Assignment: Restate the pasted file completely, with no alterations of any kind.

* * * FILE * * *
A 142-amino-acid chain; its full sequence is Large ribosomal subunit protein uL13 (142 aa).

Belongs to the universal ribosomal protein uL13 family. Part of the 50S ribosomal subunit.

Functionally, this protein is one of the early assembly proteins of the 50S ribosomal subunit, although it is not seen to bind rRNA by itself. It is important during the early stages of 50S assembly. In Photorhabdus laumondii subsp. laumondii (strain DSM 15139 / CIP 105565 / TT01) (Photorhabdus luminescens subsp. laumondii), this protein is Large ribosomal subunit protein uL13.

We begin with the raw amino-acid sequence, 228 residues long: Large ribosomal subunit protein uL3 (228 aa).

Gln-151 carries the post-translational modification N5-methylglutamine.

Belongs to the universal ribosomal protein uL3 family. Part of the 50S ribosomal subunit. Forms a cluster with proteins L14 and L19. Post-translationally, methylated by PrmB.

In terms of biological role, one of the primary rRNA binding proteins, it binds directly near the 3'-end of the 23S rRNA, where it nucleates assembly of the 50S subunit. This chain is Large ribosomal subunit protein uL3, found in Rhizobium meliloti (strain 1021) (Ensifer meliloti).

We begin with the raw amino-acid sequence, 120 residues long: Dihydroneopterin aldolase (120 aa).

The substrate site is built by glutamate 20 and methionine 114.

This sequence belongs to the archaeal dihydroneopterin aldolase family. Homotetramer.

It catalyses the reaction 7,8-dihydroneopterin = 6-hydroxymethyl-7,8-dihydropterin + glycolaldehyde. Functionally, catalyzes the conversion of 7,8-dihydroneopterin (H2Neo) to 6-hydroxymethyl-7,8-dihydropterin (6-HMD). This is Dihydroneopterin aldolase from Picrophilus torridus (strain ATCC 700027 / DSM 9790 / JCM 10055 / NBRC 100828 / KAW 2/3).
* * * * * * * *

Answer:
A 142-amino-acid chain; its full sequence is Large ribosomal subunit protein uL13 (142 aa).

Belongs to the universal ribosomal protein uL13 family. Part of the 50S ribosomal subunit.

Functionally, this protein is one of the early assembly proteins of the 50S ribosomal subunit, although it is not seen to bind rRNA by itself. It is important during the early stages of 50S assembly. In Photorhabdus laumondii subsp. laumondii (strain DSM 15139 / CIP 105565 / TT01) (Photorhabdus luminescens subsp. laumondii), this protein is Large ribosomal subunit protein uL13.

We begin with the raw amino-acid sequence, 228 residues long: Large ribosomal subunit protein uL3 (228 aa).

Gln-151 carries the post-translational modification N5-methylglutamine.

Belongs to the universal ribosomal protein uL3 family. Part of the 50S ribosomal subunit. Forms a cluster with proteins L14 and L19. Post-translationally, methylated by PrmB.

In terms of biological role, one of the primary rRNA binding proteins, it binds directly near the 3'-end of the 23S rRNA, where it nucleates assembly of the 50S subunit. This chain is Large ribosomal subunit protein uL3, found in Rhizobium meliloti (strain 1021) (Ensifer meliloti).

We begin with the raw amino-acid sequence, 120 residues long: Dihydroneopterin aldolase (120 aa).

The substrate site is built by glutamate 20 and methionine 114.

This sequence belongs to the archaeal dihydroneopterin aldolase family. Homotetramer.

It catalyses the reaction 7,8-dihydroneopterin = 6-hydroxymethyl-7,8-dihydropterin + glycolaldehyde. Functionally, catalyzes the conversion of 7,8-dihydroneopterin (H2Neo) to 6-hydroxymethyl-7,8-dihydropterin (6-HMD). This is Dihydroneopterin aldolase from Picrophilus torridus (strain ATCC 700027 / DSM 9790 / JCM 10055 / NBRC 100828 / KAW 2/3).